I know, I lived in UK, USA and Norway. Our education system is lacking.

        • We score much higher than the UK in education.

          • I am not sure of that, but it doesn’t mater. UK is about to undergo a mini revolution. Scotland is seeking independence and many northern Britain cities are a power keg waiting to go off as the social inequity is now too high.

            Going to happen in Canada too. Social unrest will occur as too many young people are not getting jobs, and were liberally taught everyone can have a Arts, BA, MBA or some other easy consumption job.

            Lot of productive jobs in Canada, just not enough consumption jobs. Not everyone can be a over paid consumption teaching job. Our economics is so far out of whack with realty, Canadian economic failure is inevitable. Its why our currency failed in the last few months that will translate to inflation without raises and devalued pensions for all.

    • You need to get yourself updated i think there lad. I left school in the uk in 1974. That was the last year you could just drop out at 14 and go and be a brickie working with dad or some other member of your family. I can’ imagine there’s a great difference these days between HS graduation here and taking your O and A levels over there.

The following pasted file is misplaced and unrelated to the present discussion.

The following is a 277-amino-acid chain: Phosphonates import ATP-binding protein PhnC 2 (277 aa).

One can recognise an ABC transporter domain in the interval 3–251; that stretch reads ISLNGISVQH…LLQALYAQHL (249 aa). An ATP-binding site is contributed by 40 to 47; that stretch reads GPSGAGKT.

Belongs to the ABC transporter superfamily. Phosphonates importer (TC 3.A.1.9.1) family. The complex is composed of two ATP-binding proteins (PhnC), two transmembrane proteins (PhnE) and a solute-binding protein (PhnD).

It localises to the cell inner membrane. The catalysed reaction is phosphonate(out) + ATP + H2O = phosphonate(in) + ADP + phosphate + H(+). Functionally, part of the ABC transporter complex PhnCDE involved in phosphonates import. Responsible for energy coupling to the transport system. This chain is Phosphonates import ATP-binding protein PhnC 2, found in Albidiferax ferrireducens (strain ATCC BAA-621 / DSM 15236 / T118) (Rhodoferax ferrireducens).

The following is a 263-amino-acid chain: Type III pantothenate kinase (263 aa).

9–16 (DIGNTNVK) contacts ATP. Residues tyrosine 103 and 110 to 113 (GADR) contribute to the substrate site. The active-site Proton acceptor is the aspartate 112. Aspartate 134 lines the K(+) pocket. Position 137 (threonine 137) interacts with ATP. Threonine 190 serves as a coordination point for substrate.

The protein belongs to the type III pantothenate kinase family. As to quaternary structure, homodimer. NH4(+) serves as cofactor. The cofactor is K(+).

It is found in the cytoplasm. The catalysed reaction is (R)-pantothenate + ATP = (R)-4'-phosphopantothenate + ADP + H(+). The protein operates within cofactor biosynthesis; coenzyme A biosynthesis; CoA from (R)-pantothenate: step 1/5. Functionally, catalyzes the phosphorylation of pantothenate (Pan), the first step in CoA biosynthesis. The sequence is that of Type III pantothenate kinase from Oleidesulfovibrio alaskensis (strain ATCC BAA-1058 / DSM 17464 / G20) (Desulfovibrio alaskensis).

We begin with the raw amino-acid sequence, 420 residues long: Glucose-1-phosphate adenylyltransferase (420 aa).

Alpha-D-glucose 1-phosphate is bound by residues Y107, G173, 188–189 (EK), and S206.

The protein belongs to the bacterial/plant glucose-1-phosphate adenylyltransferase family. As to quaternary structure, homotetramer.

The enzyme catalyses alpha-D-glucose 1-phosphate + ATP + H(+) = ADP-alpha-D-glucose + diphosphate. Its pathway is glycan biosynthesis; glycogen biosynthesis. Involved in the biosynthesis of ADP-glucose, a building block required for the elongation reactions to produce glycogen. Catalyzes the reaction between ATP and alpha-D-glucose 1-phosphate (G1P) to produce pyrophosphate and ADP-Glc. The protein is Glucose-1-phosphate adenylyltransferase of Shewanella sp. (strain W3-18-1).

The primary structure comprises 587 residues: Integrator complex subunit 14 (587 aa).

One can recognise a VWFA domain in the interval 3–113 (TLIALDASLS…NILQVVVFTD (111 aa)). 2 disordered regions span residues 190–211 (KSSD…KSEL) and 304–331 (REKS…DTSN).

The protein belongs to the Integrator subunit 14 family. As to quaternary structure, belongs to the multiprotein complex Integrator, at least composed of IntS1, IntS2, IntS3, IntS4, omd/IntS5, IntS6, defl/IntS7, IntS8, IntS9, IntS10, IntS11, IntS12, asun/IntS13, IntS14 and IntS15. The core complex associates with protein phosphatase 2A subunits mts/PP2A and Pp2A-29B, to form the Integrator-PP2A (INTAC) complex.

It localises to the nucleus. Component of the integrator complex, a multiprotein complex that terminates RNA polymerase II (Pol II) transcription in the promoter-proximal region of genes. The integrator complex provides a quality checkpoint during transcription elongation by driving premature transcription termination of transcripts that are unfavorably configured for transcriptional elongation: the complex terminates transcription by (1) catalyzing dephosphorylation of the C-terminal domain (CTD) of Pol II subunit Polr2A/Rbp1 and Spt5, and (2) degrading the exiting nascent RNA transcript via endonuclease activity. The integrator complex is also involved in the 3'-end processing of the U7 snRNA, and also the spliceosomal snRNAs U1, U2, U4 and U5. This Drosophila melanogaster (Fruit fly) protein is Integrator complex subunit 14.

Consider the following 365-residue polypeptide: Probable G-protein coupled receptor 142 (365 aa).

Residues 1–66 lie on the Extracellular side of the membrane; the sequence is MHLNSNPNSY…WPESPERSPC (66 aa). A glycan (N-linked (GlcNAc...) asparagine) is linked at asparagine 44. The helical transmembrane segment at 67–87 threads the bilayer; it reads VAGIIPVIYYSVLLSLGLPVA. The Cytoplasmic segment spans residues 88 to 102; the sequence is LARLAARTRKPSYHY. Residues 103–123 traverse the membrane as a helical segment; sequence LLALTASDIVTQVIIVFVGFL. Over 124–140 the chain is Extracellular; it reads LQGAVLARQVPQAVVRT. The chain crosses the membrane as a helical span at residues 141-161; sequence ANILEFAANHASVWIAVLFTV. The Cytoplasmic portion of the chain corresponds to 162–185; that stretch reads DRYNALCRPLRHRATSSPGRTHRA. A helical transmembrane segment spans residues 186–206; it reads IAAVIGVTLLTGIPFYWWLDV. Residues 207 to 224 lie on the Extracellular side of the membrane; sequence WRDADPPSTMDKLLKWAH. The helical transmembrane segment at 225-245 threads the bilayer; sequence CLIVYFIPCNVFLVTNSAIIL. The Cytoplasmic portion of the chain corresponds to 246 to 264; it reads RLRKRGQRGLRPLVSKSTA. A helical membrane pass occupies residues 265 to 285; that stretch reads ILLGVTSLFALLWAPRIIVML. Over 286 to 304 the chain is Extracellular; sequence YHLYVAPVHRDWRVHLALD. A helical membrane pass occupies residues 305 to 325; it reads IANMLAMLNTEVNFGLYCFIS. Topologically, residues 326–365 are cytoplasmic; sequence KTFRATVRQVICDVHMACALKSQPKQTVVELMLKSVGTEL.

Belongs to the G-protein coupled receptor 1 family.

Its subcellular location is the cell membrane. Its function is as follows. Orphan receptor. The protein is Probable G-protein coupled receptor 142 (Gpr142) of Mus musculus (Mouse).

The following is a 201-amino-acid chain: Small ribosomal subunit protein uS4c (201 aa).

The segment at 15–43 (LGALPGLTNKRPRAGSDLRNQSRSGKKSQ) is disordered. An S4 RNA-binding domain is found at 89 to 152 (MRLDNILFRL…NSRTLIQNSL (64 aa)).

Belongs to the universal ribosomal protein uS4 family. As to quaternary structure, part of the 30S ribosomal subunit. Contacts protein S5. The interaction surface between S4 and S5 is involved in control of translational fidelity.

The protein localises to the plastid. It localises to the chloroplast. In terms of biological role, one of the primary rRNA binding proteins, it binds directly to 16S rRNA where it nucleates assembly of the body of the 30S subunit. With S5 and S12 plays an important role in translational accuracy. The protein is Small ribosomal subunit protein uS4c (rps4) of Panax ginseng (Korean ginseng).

3. The ASBO…marvelously satirized and roundly mocked in: The anti social behaviour of Horace Rumpole. Sadly i think both author and actor died before this book could make it onto tv. Wonderful series that managed to mock both left and right; Thatcher and Blair, for their assault on British justice and the rights of man.
    This marked, as much as Iraq, the end of any kind regard i had for Blair. Blair also tried to get hearsay shoehorned in as admissible evidence in court. He may have succeeded for all i know. A f’king diabolical and unforgivable liberty in my opinion, progressive politician or not.

  4. No need to work develops idle time for self pity, excuses and belligerent dependencies. Its no secret as Canada too has the problems.